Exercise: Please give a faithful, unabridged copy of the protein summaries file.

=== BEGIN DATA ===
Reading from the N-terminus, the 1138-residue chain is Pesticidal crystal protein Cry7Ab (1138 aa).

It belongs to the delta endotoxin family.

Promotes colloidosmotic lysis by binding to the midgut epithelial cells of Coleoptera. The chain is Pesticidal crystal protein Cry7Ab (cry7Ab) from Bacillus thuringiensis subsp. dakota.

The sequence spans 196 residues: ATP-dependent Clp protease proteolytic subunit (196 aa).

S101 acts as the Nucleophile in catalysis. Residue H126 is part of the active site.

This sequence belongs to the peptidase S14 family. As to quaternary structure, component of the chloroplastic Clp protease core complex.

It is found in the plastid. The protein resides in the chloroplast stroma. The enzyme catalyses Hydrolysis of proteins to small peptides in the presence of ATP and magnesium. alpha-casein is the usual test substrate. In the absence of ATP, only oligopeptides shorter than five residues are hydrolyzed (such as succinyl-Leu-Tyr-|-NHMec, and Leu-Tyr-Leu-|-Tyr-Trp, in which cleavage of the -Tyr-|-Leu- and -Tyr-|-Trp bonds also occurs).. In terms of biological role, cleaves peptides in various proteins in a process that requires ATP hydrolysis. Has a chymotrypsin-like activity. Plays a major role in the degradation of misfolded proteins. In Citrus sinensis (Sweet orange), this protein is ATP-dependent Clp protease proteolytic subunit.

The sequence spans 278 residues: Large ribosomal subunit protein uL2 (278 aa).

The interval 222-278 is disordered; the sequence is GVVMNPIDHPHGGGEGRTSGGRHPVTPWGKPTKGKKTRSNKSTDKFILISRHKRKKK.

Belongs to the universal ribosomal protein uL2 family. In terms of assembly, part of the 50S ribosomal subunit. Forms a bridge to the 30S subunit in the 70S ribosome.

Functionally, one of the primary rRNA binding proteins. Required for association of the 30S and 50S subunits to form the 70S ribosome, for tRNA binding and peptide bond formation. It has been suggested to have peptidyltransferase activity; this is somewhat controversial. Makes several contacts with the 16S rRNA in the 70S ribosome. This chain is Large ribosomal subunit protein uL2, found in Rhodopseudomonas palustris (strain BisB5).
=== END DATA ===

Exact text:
Reading from the N-terminus, the 1138-residue chain is Pesticidal crystal protein Cry7Ab (1138 aa).

It belongs to the delta endotoxin family.

Promotes colloidosmotic lysis by binding to the midgut epithelial cells of Coleoptera. The chain is Pesticidal crystal protein Cry7Ab (cry7Ab) from Bacillus thuringiensis subsp. dakota.

The sequence spans 196 residues: ATP-dependent Clp protease proteolytic subunit (196 aa).

S101 acts as the Nucleophile in catalysis. Residue H126 is part of the active site.

This sequence belongs to the peptidase S14 family. As to quaternary structure, component of the chloroplastic Clp protease core complex.

It is found in the plastid. The protein resides in the chloroplast stroma. The enzyme catalyses Hydrolysis of proteins to small peptides in the presence of ATP and magnesium. alpha-casein is the usual test substrate. In the absence of ATP, only oligopeptides shorter than five residues are hydrolyzed (such as succinyl-Leu-Tyr-|-NHMec, and Leu-Tyr-Leu-|-Tyr-Trp, in which cleavage of the -Tyr-|-Leu- and -Tyr-|-Trp bonds also occurs).. In terms of biological role, cleaves peptides in various proteins in a process that requires ATP hydrolysis. Has a chymotrypsin-like activity. Plays a major role in the degradation of misfolded proteins. In Citrus sinensis (Sweet orange), this protein is ATP-dependent Clp protease proteolytic subunit.

The sequence spans 278 residues: Large ribosomal subunit protein uL2 (278 aa).

The interval 222-278 is disordered; the sequence is GVVMNPIDHPHGGGEGRTSGGRHPVTPWGKPTKGKKTRSNKSTDKFILISRHKRKKK.

Belongs to the universal ribosomal protein uL2 family. In terms of assembly, part of the 50S ribosomal subunit. Forms a bridge to the 30S subunit in the 70S ribosome.

Functionally, one of the primary rRNA binding proteins. Required for association of the 30S and 50S subunits to form the 70S ribosome, for tRNA binding and peptide bond formation. It has been suggested to have peptidyltransferase activity; this is somewhat controversial. Makes several contacts with the 16S rRNA in the 70S ribosome. This chain is Large ribosomal subunit protein uL2, found in Rhodopseudomonas palustris (strain BisB5).